• New designs and advanced materials - Helps reduce wear

15

sigma rotating platform knees
Sigma® Rotating Platform Knees

1. McNulty, D. et al. “In Vitro Wear Rates of Fixed-bearing and Rotating Platform Knees (Rev. 2).” 2003.

2. DePuy Multi-Center Study. 2006.

Rotating Platform Knee

Designed to rotate as it bends, imitating your natural knee movement

  • The surfaces of the knee joint roll and glide against each other as you bend. In other words, your knee naturally rotates as it bends
  • Designed for patients who want to remain active since it minimizes implant wear, compared to traditional knee replacements1
  • A multi-center DePuy Orthopaedics study shows 97% patient satisfaction at 5 years after surgery2

17

should you wait to replace your knee
Should you wait to replace your knee?
  • Assess your pain and ability to function
      • Do you feel severe pain in your knee?
      • Has the pain and loss of function affected your quality of life?
      • Do you have difficulty sleeping or performing basic functions (walking, driving, climbing stairs)?
      • Does medication no longer provide relief?
  • Consult your physician
  • Early diagnosis and treatment are important1
      • Delaying may lower your quality of life2
  • Osteoarthritis is degenerative—it won’t get better and may get worse

1. Fortin PR, et al. Outcomes of Total Hip and Knee Replacement. Arthritis & Rheumatism. 1999;42:1722-1728.

2. Fortin PR, et al. Timing of Total Joint Replacement Affects Clinical Outcomes Among Patients With Osteoarthritis of the Hip or Knee. Arthritis & Rheumatism. 2002;46:3327-3330.

18

preoperative planning
Preoperative Planning
  • Long Standing X-rays (Orthoradiograms)
  • Medical, Vascular, and Cardiac clearance
  • Patient Education
decreasing postoperative pain
Decreasing Postoperative Pain
  • Spinal Anesthesia decreases post op pain and thromboembolic disease
  • Minimally Traumatic Surgery
  • Minimal Use of the tourniquet averages 20 minutes
  • Ranawat cocktail locally injected for post op pain relief
  • Rapid Surgery (averages one hour)
  • Epidural catheter for pain relief x 2 days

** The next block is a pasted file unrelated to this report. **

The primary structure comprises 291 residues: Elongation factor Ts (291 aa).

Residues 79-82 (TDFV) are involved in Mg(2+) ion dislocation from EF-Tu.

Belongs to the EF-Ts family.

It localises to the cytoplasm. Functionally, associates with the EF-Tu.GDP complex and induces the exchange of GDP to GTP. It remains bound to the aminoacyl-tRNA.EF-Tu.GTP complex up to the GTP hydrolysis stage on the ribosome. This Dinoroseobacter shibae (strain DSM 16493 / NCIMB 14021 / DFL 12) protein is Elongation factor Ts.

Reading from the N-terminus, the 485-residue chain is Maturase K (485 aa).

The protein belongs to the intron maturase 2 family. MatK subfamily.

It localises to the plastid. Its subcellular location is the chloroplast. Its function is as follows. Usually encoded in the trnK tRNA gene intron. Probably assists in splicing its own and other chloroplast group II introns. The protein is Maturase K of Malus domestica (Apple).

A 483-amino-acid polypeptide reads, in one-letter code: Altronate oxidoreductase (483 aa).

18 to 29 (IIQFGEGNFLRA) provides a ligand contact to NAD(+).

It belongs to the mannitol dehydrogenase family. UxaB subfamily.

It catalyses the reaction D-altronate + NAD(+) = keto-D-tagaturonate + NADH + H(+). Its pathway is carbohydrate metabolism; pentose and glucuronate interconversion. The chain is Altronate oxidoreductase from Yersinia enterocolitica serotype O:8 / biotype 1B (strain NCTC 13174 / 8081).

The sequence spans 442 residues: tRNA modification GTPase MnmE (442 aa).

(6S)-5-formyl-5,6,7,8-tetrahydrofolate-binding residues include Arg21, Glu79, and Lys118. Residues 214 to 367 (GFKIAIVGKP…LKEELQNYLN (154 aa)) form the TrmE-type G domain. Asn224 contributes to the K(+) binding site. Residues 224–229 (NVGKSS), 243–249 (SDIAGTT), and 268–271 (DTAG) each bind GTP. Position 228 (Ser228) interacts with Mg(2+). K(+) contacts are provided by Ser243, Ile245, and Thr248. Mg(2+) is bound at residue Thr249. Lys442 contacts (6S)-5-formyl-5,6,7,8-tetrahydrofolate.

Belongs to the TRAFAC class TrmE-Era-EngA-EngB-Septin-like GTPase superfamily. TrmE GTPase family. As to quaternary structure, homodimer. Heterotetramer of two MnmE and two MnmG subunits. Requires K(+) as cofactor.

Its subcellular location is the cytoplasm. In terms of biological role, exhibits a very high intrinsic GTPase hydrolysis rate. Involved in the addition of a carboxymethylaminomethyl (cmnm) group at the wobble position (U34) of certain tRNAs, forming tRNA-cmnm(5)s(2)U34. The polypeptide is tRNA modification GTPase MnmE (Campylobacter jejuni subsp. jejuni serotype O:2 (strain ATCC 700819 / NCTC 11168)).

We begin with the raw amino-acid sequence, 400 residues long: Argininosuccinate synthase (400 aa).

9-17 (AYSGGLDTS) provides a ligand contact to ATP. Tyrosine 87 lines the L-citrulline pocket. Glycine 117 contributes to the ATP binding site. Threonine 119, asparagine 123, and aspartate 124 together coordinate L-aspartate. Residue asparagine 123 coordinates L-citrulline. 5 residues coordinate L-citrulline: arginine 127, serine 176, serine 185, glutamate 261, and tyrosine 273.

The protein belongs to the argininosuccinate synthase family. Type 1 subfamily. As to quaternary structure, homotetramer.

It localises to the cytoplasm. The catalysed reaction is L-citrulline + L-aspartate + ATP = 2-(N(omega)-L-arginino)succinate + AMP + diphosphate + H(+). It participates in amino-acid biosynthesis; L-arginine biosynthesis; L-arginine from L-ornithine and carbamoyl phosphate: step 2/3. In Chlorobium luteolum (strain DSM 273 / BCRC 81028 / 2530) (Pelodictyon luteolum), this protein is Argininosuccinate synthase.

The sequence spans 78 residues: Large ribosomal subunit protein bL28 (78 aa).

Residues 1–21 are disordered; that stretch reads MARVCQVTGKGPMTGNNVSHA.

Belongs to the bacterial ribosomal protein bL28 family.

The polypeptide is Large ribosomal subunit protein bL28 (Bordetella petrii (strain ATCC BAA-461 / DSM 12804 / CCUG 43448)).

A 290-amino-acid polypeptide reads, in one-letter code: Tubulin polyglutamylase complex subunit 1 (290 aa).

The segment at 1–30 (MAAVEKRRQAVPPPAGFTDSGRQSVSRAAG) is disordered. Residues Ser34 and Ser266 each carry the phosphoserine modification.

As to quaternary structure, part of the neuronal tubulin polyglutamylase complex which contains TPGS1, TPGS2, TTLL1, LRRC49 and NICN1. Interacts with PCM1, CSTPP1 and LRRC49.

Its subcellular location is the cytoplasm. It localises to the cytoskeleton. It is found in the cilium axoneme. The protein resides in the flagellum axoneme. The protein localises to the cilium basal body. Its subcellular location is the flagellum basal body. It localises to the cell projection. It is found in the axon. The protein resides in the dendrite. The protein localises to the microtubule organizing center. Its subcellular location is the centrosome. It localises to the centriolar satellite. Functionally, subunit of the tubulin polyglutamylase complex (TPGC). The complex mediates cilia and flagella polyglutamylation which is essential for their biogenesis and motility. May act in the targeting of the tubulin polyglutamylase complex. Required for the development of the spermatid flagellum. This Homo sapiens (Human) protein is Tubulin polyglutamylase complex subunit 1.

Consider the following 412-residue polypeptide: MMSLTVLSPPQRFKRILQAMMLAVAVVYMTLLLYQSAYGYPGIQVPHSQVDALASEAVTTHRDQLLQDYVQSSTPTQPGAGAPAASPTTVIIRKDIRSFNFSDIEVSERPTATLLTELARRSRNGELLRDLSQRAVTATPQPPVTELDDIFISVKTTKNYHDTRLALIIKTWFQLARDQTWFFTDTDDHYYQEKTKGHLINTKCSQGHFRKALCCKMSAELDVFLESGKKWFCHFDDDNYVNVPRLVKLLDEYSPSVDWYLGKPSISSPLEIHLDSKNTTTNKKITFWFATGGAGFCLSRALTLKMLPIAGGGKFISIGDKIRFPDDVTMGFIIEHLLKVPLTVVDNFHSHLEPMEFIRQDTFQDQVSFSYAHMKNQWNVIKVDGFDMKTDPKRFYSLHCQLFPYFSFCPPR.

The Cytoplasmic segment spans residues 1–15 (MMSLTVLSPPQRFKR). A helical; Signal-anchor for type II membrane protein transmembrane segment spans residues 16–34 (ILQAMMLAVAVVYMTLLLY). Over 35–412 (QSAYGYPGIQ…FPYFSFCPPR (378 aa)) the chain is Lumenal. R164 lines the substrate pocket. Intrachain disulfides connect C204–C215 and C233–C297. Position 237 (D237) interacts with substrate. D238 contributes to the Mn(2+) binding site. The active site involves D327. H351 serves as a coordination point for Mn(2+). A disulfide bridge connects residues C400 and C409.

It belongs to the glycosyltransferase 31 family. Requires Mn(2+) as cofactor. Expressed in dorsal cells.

• Oral analgesics
  • Cryocuff for cold therapy
decreasing the incidence of thromboembolism
Decreasing the Incidence of Thromboembolism
  • Immediate Active Motion without CPM machine (average patient’s motion 0-120 degrees by day one)
  • Foot pumps placed before surgery to decrease thromboembolic disease
  • Ambulation with PT that afternoon TED antiembolism stockings worn for two weeks
  • Medications given to prevent clotting
  • Most patients receive only Aspirin
decreasing the infection rate in the or
Decreasing the Infection Rate in the OR
  • Preoperative intravenous antibiotics
  • Antibiotics impregnated in bone cement
  • Special “Space Suits” worn by all scrubbed OR personnel
post operative rehabilitation
Post Operative Rehabilitation
  • Immediate active motion (no CPM machine) averages 0-120º within 24 hours
  • Ambulation with PT that same day
  • Average hospital stay from Tuesday to Friday
  • Most patients <70 go home
  • Most patients >80 go to rehab hospital
  • Average length of time with crutches/walker 10 days
  • Average time in PT ranges from 4-6 weeks
wound management infection prevention
Wound Management/Infection Prevention
  • Patients shower daily with ®Hibiclens starting at 24 hours post surgery
  • Compression stockings worn for two weeks
  • No skin staples
  • ® Dermabond (medical grade ®Krazyglue) lasts for ten days
  • Intracuticular sutures (®Quill) dissolves on its own without need for suture removal
important safety information
Important safety information. . .

As with any medical treatment, individual results may vary

The performance of joint replacements depends on your age, weight, activity level and other factors

There are potential risks, and recovery takes time

People with conditions limiting rehabilitation should not have this surgery

Only an Orthopaedic surgeon can tell if knee replacement is right for you

26

summary
Summary

1. Fortin, Paul R., et al. Outcomes of Total Hip and Knee Replacement. Arthritis & Rheumatism 42 (1999): 1722-1728

2. The Arthritis Foundation. <http://arthitis.org/research/Bulletin/vol5no11/Printable.htm>, 2006.

The leading cause of knee pain is osteoarthritis

Osteoarthritis is degenerative – it won’t get better and may get worse

Early diagnosis and treatment for total knee replacement are important1

A recent Arthritis Foundation® study shows knee replacement has a 90-95% rate of patient satisfaction2

Sigma Knees come in a wide range of shapes, sizes and materials, so your surgeon may be able to fit you with a knee designed to provide a more natural feel and movement

27

and never forget
And Never Forget:
  • Inform every doctor or dentist you have a knee replacement to receive antibiotics before invasive procedures
thank you
Thank you!

To find out more about knee pain and the treatment options available, visit:

www.kneereplacement.com

www.aaos.org

© DePuy Orthopaedics, Inc., 2010.

The third party trademarks used herein are trademarks

of their respective owners.